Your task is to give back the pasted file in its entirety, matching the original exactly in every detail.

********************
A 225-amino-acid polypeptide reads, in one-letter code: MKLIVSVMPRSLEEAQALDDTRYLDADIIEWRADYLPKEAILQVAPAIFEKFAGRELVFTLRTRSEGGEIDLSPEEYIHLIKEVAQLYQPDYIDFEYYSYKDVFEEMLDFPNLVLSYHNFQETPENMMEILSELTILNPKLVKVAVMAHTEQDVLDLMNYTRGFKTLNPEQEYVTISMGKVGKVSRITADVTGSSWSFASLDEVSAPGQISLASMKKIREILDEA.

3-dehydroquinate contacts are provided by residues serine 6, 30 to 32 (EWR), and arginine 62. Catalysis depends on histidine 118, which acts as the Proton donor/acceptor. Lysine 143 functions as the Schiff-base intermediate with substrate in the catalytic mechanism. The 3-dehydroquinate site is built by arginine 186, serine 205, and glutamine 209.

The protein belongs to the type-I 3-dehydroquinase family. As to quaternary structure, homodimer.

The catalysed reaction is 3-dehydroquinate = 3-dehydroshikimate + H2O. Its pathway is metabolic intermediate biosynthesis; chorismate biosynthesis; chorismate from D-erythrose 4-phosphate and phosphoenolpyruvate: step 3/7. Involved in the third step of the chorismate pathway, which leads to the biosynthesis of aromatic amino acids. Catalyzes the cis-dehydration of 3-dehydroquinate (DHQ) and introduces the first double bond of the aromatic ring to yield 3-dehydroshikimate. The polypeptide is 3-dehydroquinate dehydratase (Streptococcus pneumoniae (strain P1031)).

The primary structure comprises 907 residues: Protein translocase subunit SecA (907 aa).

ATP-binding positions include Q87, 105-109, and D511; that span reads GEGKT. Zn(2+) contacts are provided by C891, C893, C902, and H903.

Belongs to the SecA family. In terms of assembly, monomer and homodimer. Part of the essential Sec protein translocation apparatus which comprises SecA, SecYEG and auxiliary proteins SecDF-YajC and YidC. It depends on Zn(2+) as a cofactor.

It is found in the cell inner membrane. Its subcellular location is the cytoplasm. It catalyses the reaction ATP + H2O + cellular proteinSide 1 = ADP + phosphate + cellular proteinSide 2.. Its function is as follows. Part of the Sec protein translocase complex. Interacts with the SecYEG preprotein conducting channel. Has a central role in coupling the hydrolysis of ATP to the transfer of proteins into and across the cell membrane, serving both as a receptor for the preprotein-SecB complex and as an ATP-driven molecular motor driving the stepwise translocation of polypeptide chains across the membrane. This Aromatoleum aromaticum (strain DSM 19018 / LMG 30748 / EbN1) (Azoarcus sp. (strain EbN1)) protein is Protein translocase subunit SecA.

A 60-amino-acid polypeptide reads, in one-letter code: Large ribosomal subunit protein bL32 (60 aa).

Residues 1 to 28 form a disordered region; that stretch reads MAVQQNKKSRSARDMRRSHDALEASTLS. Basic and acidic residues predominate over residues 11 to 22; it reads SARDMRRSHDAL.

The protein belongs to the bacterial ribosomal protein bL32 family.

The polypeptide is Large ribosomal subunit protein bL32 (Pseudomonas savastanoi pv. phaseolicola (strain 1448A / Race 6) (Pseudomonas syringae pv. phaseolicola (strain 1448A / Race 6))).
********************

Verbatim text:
A 225-amino-acid polypeptide reads, in one-letter code: MKLIVSVMPRSLEEAQALDDTRYLDADIIEWRADYLPKEAILQVAPAIFEKFAGRELVFTLRTRSEGGEIDLSPEEYIHLIKEVAQLYQPDYIDFEYYSYKDVFEEMLDFPNLVLSYHNFQETPENMMEILSELTILNPKLVKVAVMAHTEQDVLDLMNYTRGFKTLNPEQEYVTISMGKVGKVSRITADVTGSSWSFASLDEVSAPGQISLASMKKIREILDEA.

3-dehydroquinate contacts are provided by residues serine 6, 30 to 32 (EWR), and arginine 62. Catalysis depends on histidine 118, which acts as the Proton donor/acceptor. Lysine 143 functions as the Schiff-base intermediate with substrate in the catalytic mechanism. The 3-dehydroquinate site is built by arginine 186, serine 205, and glutamine 209.

The protein belongs to the type-I 3-dehydroquinase family. As to quaternary structure, homodimer.

The catalysed reaction is 3-dehydroquinate = 3-dehydroshikimate + H2O. Its pathway is metabolic intermediate biosynthesis; chorismate biosynthesis; chorismate from D-erythrose 4-phosphate and phosphoenolpyruvate: step 3/7. Involved in the third step of the chorismate pathway, which leads to the biosynthesis of aromatic amino acids. Catalyzes the cis-dehydration of 3-dehydroquinate (DHQ) and introduces the first double bond of the aromatic ring to yield 3-dehydroshikimate. The polypeptide is 3-dehydroquinate dehydratase (Streptococcus pneumoniae (strain P1031)).

The primary structure comprises 907 residues: Protein translocase subunit SecA (907 aa).

ATP-binding positions include Q87, 105-109, and D511; that span reads GEGKT. Zn(2+) contacts are provided by C891, C893, C902, and H903.

Belongs to the SecA family. In terms of assembly, monomer and homodimer. Part of the essential Sec protein translocation apparatus which comprises SecA, SecYEG and auxiliary proteins SecDF-YajC and YidC. It depends on Zn(2+) as a cofactor.

It is found in the cell inner membrane. Its subcellular location is the cytoplasm. It catalyses the reaction ATP + H2O + cellular proteinSide 1 = ADP + phosphate + cellular proteinSide 2.. Its function is as follows. Part of the Sec protein translocase complex. Interacts with the SecYEG preprotein conducting channel. Has a central role in coupling the hydrolysis of ATP to the transfer of proteins into and across the cell membrane, serving both as a receptor for the preprotein-SecB complex and as an ATP-driven molecular motor driving the stepwise translocation of polypeptide chains across the membrane. This Aromatoleum aromaticum (strain DSM 19018 / LMG 30748 / EbN1) (Azoarcus sp. (strain EbN1)) protein is Protein translocase subunit SecA.

A 60-amino-acid polypeptide reads, in one-letter code: Large ribosomal subunit protein bL32 (60 aa).

Residues 1 to 28 form a disordered region; that stretch reads MAVQQNKKSRSARDMRRSHDALEASTLS. Basic and acidic residues predominate over residues 11 to 22; it reads SARDMRRSHDAL.

The protein belongs to the bacterial ribosomal protein bL32 family.

The polypeptide is Large ribosomal subunit protein bL32 (Pseudomonas savastanoi pv. phaseolicola (strain 1448A / Race 6) (Pseudomonas syringae pv. phaseolicola (strain 1448A / Race 6))).